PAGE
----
For four months, no one could explain the Biden administration’s seeming obsession with forcing Israel to accept responsibility for the death of Al Jazeera reporter Shireen Abu Akleh on May 11. Abu Akleh was killed in Jenin during a gun battle between Palestinian Islamic Jihad (PIJ) terrorists, with whom she was embedded, and IDF forces. The battle occurred in the aftermath of a spate of murderous terror attacks in Israeli cities that took the lives of 17 Israelis. Nearly all of the attacks were carried out by PIJ terrorists deployed from Jenin.
The U.S. demand that Israel accept the blame for Abu Akleh’s death was strange for several reasons. First, since the Palestinians seized her body and refused to permit Israeli pathologists to examine it or the bullet that killed her, Israel couldn’t conduct a comprehensive investigation.
Second, the U.S. never raised such an outcry about any previous incident in which a journalist was killed during a battle. Why was Abu Akleh’s death worse than the deaths of U.S. journalists in Ukraine? Yet the administration raised Abu Akleh’s death and its demand that Israel accept responsibility at every meeting with Israeli officials since May 11.
The third reason the Biden administration’s behavior was bizarre is that Abu Akleh was with terrorists when she was killed. The PIJ is a wholly owned and operated franchise of Iran and its Islamic Revolutionary Guards Corps. As IDF Major General (res.) Gershon Hacohen explained on the Mideast News Hour this week, over the past year, the PIJ has transformed the Jenin area into a Gaza-like terror enclave in northern Samaria. It exerts control over Jenin and all areas of the region. Recently, Iran has funded the formation of joint PIJ, Fatah, PFLP and Hamas terror cells throughout Judea and Samaria.
By condemning Israel for Abu Akleh’s death, the U.S. was casting aspersions on the legitimacy of the IDF’s operations against an Iranian-controlled terror group whose power and reach are growing precipitously.
Finally, the U.S. obsession with blaming Israel for Abu Akleh’s death made no sense in light of her network’s identity. Abu Akleh reported for Al Jazeera. Since its founding in 1996, Al Jazeera has served as the propaganda arm for Islamic terror groups. Its reporting in Israel and the Palestinian-controlled areas is one long record of promotion of Palestinian terrorism and terrorists and the demonization of Israel, Jews and the IDF.
The mystery of the Biden administration’s obsession with forcing Israel to accept the blame for Abu Akleh’s death was solved on Tuesday. The day after the IDF released the findings of its investigation and said that Abu Akleh was most likely killed by IDF fire, the Biden administration reportedly began demanding Israel change the IDF’s rules of engagement in Judea and Samaria.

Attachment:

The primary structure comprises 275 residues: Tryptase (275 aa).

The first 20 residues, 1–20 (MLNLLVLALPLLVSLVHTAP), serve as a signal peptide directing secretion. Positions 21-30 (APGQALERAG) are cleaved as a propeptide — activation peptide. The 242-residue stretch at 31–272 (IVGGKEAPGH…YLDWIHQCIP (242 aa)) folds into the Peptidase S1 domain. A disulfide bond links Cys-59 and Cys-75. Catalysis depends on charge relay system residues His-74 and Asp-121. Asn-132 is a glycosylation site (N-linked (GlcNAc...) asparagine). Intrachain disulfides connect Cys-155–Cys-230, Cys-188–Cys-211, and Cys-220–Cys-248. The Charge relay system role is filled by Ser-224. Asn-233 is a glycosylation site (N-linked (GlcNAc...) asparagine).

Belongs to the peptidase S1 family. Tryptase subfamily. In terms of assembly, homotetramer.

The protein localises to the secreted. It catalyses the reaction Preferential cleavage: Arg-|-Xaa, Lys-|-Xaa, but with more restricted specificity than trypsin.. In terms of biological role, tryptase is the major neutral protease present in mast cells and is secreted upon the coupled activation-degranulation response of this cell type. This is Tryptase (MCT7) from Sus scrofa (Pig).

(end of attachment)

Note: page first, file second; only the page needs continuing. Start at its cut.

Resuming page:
So, the U.S. pressure in response to Abu Akleh’s death was not about finding the truth. Abu Akleh was seized on by the administration as a means to force Israel to effectively cede control over Judea and Samaria to Iran’s terror proxies.
The American hostility towards Israel’s operations against Iran’s proxies in Judea and Samaria is of a piece with the Biden administration’s overall realignment of U.S. policy in the Middle East away from Israel (and the Sunni Arabs) and towards Iran. This realignment has moved into high gear as the administration works overtime to entice Iran to agree to a new nuclear deal. Take Lebanon, which is controlled by Iran through Hezbollah. The U.S. is pressuring Israel to accept a gas deal with Lebanon that augers strategic disaster for Israel and promises a strategic triumph for Iran.
Since May 2021, the Biden administration has been mediating negotiations between Israel and Lebanon to reach an agreement on the division of their economic maritime zones. Such an agreement will facilitate Lebanon’s plan to conduct natural gas exploration and hopefully production from the Qana gas field, part of which is located in Israel’s economic waters.
The dispute, and the ostensible need to mediate it, emerged because Lebanon rejected the U.N.’s demarcation of Israel’s economic waters and demanded a large portion of those waters for Lebanon. Unfortunately, by agreeing to mediate the dispute, the U.S. legitimized Lebanon’s positions, which are dictated by Hezbollah.
From the outset of the negotiations, while sending its front men in the Lebanese “government” to negotiate with U.S. envoy Amos Hochstein, Hezbollah repeatedly threatened to attack Israel’s gas platform on the Karish gas field if Israel doesn’t bow to its demands. In July, Hezbollah deployed UAVs against Karish multiple times. As negotiations progressed in the summer, Hezbollah repeatedly threatened to blow up Israel’s gas rigs and start an all-out war on the Jewish state.
Rather than walk away from the talks in response to Hezbollah’s threats, the U.S. has used them as a means of forcing Israel to make more concessions to Hezbollah. The administration is so keen to reach a deal—at all costs—that the White House concluded its readout of Biden’s phone call with caretaker Prime Minister Yair Lapid last week by underlining the importance Biden attributes to reaching a deal. “The president … emphasized the importance of concluding the maritime boundary negotiations between Israel and Lebanon in the coming weeks,” the announcement read.